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Quaker Studies

Abstract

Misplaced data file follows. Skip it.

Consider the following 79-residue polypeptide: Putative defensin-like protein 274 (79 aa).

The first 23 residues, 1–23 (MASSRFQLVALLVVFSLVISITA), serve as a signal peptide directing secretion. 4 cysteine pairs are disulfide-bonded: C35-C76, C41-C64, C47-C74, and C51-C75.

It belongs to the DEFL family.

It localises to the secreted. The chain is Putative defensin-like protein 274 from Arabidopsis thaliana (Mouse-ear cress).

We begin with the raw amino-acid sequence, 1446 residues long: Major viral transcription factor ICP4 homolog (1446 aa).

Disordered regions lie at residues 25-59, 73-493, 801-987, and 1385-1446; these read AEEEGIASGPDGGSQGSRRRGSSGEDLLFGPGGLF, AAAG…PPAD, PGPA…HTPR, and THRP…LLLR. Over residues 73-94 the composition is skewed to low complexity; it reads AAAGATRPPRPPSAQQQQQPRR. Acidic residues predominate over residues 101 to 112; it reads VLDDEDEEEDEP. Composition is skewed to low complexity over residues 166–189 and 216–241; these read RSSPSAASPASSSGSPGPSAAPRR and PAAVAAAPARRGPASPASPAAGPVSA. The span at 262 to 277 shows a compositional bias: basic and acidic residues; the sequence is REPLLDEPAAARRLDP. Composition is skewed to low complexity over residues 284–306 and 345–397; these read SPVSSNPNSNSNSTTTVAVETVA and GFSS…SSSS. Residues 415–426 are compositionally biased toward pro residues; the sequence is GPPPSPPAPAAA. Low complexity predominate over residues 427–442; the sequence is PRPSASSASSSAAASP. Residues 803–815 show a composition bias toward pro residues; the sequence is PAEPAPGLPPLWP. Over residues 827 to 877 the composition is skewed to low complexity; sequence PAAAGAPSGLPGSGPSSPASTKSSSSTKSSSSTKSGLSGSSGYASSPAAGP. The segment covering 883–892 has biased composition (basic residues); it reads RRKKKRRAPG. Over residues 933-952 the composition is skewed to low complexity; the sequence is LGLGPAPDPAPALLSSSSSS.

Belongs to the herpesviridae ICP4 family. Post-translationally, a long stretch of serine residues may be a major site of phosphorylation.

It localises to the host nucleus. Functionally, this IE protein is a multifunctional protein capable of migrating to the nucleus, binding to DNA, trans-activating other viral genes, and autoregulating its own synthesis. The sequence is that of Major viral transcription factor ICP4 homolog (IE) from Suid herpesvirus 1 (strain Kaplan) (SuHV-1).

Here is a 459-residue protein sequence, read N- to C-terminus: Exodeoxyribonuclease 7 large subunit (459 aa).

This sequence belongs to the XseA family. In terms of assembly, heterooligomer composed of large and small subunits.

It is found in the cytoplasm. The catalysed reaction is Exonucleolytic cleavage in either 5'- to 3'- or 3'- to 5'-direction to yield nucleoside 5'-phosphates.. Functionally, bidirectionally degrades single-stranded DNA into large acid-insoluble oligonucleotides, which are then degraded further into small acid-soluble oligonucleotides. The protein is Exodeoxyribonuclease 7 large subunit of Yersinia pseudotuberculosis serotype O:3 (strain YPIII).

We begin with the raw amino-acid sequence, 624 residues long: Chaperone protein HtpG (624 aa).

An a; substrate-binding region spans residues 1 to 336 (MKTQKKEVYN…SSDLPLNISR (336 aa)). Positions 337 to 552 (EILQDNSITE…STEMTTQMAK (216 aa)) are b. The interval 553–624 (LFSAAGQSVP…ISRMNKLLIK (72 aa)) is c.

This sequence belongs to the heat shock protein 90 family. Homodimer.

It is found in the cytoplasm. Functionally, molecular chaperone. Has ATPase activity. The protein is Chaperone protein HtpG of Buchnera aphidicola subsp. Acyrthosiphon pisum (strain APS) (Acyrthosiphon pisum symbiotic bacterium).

Early Quakers rarely relied on ancient or modern (seventeenth century) prophecy to authenticate their faith. The reason for this was their emphasis on inner revelation. After the Nayler episode Quakers slowly began to turn their energies toward making necessary theological and institutional adjustments that would better enable the movement to control the radical individualism of the inner light. One area that has not received much attention is how attitudes toward prophecy were changing. This paper focuses on one distinctive Quaker pamphlet which appeared in 1664. Francis Ellington's A Christian Information Conce􀅬ning These Last Times demonstrates how one Quaker was strugglmg to understand the reasons for the long-delayed consummation of the Lamb's War. In the face of fierce persecution and the difficult conditions for Quakers during the Restoration Ellington searched back beyond Fox for new expressions of prophetic authentication and encouragement. The use of specific prophecy, now seen as coming true, was rare in Quaker writing. Ellington's voice may have been a distinctive one among Quakers of the time but his tendency to incorporate a pacifist element into a militant apocalyptic rhetoric was not unusual in Quaker writing until the 1680s.

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